Hello everyone, here’s this week’s roundup of business, tech and creative news from across the Moving World! Many thanks to all who submitted links!
Significant business moves as Angela Ahrendts leaves Burberry for Apple, while Christopher Bailey is appointed as new CEO in her place. Ahrendts is joining Apple to lead their retail operation, overseeing both the online and physical stores. In an internal memo to the Apple team, CEO Tim Cook says Ahrendts was “the best person in the world for this role.” Apple have recently acquired a selection of high fashion rollers, including Paul Deneve, ex-head of Yves Saint Laurent, and senior people from Nike and Levis, adding to rumours they’re gearing up to launch the next big thing in wearable technology.
Much of the press on this story highlights that there are now only just two women CEOs in FTSE 100 companies. But three wasn’t too much better than two, surely? MB has also been interested in the trend – barely commented on in coverage we’ve seen – that another creative lead has stepped into a business leadership role, as ‘creativity’ moves out of the design department and into the forefront of the business.
Yahoo have launched a redesigned and rebuilt Yahoo Mail, introducing Conversations to ease reading of email threads and a new interface designed to make ‘sending emails as efficient as possible’. It is the latest in a series of design refreshes and changes that Marissa Meyer has overseen since becoming CEO of Yahoo last year – and she seems to be maintaining her controversial streak.
Users have flocked to Yahoo Mail’s bug reporting site to express their disappointment, anger and frustration at the changes. Whilst normal for any major change in a product with a huge user-base, there seems to be some more controversial changes happening such as ‘inactive email addresses’ being reset, addresses removed from user’s contact books and the addition of hidden interface elements (whereby clicking to open an email can actually delete it).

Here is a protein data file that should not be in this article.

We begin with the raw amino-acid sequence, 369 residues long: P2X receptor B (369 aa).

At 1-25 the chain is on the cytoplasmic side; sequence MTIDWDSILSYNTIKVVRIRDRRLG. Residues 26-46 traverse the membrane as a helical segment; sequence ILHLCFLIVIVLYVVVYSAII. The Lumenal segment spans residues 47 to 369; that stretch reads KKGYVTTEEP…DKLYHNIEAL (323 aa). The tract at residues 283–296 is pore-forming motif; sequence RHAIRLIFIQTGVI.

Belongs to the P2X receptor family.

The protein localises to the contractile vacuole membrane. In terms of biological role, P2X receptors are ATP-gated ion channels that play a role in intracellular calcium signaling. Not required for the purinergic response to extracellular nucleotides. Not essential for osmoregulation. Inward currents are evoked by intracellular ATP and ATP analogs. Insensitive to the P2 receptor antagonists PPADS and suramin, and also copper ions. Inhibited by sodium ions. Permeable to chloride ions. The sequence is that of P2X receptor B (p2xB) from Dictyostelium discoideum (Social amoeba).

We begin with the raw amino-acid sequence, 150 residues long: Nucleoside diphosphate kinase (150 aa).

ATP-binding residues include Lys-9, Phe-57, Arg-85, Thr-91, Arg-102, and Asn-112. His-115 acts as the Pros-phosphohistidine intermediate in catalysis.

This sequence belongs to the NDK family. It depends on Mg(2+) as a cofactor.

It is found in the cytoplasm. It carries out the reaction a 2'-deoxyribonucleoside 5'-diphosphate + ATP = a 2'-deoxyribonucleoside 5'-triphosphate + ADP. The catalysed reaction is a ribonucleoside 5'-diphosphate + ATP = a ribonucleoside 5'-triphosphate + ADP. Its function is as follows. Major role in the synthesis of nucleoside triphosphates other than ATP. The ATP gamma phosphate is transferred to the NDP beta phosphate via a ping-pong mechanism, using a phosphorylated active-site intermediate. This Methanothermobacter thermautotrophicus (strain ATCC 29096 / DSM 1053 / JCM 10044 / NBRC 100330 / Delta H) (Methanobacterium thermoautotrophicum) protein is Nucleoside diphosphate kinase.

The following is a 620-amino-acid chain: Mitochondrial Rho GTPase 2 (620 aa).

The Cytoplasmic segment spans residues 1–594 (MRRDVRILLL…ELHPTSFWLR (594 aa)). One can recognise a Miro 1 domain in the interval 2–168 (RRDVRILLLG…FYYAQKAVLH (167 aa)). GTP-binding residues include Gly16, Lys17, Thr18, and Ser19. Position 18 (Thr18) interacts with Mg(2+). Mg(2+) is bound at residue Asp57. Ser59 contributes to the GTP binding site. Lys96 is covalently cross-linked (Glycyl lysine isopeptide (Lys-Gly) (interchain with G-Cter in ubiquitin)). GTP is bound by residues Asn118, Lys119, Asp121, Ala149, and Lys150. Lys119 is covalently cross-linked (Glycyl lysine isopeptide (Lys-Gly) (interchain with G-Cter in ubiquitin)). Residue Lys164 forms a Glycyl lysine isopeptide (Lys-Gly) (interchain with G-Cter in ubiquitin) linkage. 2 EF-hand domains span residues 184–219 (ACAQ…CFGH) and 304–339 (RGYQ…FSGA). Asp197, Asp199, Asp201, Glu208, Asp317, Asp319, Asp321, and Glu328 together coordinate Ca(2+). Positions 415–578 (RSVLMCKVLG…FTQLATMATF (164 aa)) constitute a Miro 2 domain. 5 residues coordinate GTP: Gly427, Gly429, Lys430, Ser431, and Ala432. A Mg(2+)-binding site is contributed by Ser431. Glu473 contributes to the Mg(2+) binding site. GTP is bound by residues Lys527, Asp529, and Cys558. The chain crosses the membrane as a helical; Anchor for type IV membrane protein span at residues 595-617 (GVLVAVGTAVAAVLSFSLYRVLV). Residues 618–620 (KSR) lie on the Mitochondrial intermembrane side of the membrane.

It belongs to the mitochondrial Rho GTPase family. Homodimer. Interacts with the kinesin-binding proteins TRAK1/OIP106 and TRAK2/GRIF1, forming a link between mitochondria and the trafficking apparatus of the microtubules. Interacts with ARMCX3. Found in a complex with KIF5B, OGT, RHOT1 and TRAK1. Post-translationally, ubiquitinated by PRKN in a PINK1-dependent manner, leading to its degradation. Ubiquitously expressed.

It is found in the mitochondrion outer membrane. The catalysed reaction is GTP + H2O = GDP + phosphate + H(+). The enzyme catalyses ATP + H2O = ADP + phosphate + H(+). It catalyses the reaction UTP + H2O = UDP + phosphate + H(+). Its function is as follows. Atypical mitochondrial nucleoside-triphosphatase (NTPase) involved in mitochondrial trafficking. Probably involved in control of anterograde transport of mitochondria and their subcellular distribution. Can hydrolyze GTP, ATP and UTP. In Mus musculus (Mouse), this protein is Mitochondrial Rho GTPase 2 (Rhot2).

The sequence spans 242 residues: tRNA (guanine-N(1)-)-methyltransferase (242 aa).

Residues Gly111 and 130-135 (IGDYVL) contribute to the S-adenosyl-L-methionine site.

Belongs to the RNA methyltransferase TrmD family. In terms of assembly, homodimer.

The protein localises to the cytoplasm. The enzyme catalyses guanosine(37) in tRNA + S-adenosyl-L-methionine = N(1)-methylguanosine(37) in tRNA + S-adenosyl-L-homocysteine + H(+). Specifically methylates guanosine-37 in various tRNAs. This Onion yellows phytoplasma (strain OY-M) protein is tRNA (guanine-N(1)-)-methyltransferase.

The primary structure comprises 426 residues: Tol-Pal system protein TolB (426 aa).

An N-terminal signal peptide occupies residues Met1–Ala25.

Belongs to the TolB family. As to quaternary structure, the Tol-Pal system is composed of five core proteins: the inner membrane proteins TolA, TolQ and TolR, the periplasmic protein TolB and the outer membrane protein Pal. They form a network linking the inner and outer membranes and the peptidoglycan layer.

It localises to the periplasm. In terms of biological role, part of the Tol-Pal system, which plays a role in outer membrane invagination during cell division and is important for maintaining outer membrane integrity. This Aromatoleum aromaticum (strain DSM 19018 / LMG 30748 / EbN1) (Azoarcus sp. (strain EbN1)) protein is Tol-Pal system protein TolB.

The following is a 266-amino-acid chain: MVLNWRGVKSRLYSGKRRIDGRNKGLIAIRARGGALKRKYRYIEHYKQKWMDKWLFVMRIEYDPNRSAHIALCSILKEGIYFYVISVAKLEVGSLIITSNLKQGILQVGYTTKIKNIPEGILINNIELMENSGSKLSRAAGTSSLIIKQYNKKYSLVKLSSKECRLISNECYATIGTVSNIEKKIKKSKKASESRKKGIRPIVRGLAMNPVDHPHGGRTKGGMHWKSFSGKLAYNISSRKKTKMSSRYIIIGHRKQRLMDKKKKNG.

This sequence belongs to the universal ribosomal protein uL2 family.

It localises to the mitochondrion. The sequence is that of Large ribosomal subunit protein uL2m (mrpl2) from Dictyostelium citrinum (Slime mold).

A large number of users are complaining that “it may look nicer, but it doesn’t work as well as it did before,” proving consumers are increasingly switched on to the UX and UI of the products they use, and are using this knowledge to loudly articulate their frustrations.
Happy Ada Lovelace day
15th October marked Ada Lovelace day, the annual celebration of women in science, technology, engineering and maths, named after the mathematician who created the first algorithm meant to be processed by a machine in the 1800s. To celebrate, Brown University and Wikipedia organised a Wikipedia Edit-a-thon; a day to mass-create or update the Wikipedia pages of female pioneers. Female contributors were asked specifically to join, after a survey showed that only 13% of the information site’s contributors were female.
You May Have Missed
The NHS has chosen open source over enterprise
Inside the Hot Wheels Design Studio
Square launches Cash, a peer to peer payment system
These cuttable, printed sensors make everything touchable (Link thanks to Mat)
Movies with a 270-degree view to open in South Korea
Banksy sets up stall in New York selling ‘fake’ Banksys for $60, and not very many of them
Protesters on Google+ are replacing their profile pictures with Eric Schmidt to make him the face of its ‘shared endorsements’ scheme
Some people not taking the time to read ‘Burberry’ and seeing ‘Blackberry’ instead got a very different interpretation of events indeed…